Plastics, ecologically speaking, have gotten a pretty bad reputation over the years, often quite deservedly so.
Nonprofit ocean conservation organization Oceana reports that two garbage trucks worth of plastic enters the world’s oceans every minute. That’s 33 billion pounds of plastic entering oceans every year. Mapping service Arcgis has charting data that shows there are five major patches of plastic-covered ocean covering 20 million square kilometers (7.72 million square miles). That’s enough plastic to blanket Alaska, Texas, California, Montana, and New Mexico (The United States’ five largest states by area).
The US Environmental Protection Agency reports that the US generated 35.7 million tons (roughly the weight of 17.8 million Tesla Model 3 vehicles) worth of plastic. Overall, only 8.7% of the plastic produced is recycled, but that rate differs based on the type of plastic because different types of plastics have very different chemical properties.
PLA, or polylactic acid, is the most common type of plastic used in 3D printing. It’s a very easy-to-use material, it adheres to the print bed well, and is reasonably robust for many uses. It deteriorates in the sun and can be brittle, but the vast majority of items I’ve made have been printed with PLA because it works well in extrusion 3D printers.
PLA has some pluses ecologically, as well. Rather than being made from fossil fuels, it’s made from renewable resources like corn, cassava, sugarcane or sugar beet pulp. PLA is also biodegradable, although there are some definite footnotes to that claim. It doesn’t compost well. About half of the material decays over time, but the rest can remain for hundreds or even thousands of years. You don’t want to dump PLA in landfills for the same reason. But PLA does incinerate rather nicely, leaving no residue or toxic fumes.
When it comes to recycling, PET (or polyethylene terephthalate), is something of a winner. According to the EPA, nearly 30% of all PET has been recycled. This is hugely important because PET is the material used to make plastic water bottles and jars. According to the University of Southern Indiana, Americans use 2.5 million plastic bottles every hour, most of which are thrown away after use.
A modified variant of PET, known as PETG (polyethylene terephthalate glycol-modified), is also quite popular in 3D printing. PETG replaces the ethylene glycol in PET with cyclohexanedimethanol, which adds six additional carbon atoms. This makes the molecular structure less tight, and that allows the plastic to melt at a lower temperature.
PETG will melt at about 230 degrees C. By contrast, PET (the water bottle plastic) will melt, but at temperatures closer to 280 degrees C. That’s near the top end of the temperature range for most hobby-level extruders on 3D printers.
The fact that PET can technically be 3D printed opens up a simple question: How can we turn water bottle plastic into 3D printable filament?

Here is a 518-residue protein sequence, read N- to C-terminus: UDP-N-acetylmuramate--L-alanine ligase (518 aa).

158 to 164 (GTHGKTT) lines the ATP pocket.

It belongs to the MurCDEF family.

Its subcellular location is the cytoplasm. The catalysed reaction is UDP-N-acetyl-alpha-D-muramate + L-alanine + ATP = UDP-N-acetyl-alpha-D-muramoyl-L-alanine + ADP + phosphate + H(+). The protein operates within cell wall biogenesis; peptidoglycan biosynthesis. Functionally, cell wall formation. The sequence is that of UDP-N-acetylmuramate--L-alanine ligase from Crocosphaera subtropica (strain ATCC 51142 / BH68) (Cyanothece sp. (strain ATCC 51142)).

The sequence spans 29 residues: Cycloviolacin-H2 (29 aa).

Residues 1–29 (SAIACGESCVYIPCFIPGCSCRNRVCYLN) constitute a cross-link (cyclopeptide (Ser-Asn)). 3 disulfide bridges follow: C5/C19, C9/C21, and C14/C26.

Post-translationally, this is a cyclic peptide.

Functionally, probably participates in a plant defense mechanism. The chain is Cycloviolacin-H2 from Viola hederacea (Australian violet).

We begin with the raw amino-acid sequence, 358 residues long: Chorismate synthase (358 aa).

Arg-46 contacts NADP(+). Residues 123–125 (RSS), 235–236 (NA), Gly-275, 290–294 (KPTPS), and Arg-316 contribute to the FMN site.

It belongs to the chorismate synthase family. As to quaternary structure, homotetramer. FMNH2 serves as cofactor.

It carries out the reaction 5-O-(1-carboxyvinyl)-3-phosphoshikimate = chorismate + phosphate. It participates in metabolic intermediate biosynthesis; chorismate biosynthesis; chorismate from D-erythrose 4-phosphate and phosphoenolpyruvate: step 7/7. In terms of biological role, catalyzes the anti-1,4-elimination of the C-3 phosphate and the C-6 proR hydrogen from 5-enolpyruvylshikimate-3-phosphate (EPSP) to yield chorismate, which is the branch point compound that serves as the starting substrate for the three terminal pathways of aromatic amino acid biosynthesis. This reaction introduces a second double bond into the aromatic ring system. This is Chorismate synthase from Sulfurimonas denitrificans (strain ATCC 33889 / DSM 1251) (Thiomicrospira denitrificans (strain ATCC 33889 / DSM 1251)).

The idea for the Polyformer is simple. Use a pair of scissors to cut the bottom off of a water bottle. Insert the bottle in the Polyformer. The device slices the bottle into strips. An extruder heats the strips and pushes out plastic filament. From used bottle to ready-to-use filament, it’s an idea with potential.
While filament does come in larger and smaller amounts, most filament is sold on 1 kilogram spools. When I spoke to Cheng on his Polyformer Discord channel, he told me that roughly 33 bottles would create a kilogram spool of filament.
I see this as a great community or makerspace project. A school or makerspace could collect the bottles and turn them into filament spools.
As I mentioned above, PET is a bit of a challenge to 3D print, especially with how stringy it gets and how difficult it is to dial in the temperature settings. But once that’s figured out, a school or makerspace could have a virtually infinite (and free) supply of this very robust 3D printing material.
I was particularly curious about how the bottles are cut. Discord user @Alextrical told me that, “It’s the bearings that cut the bottle, the edges slide over each other and shear the plastic similar to scissors.” So this would be safe in a community environment, and there are no issues involved in sharpening or replacing blades.
It should be noted that Cheng isn’t the first to build a PET plastic bottle to filament recycling device. He cites as inspiration Joshua Taylor at recreator3d.com, which has plans and parts lists for a similar device. Taylor’s approach is to convert a Creality Ender 3 3D printer into a “Plastic Bottle Pultrusion Unit”.
It’s an interesting approach — upcycling a 3D printer to make a device that recycles plastic bottles to be used as filament for a 3D printer.
So what about you? Do you think you’ll build a device like this? Do you want to do your part in recycling plastic bottles by turning them into 3D printing filament? Let us know in the comments below.
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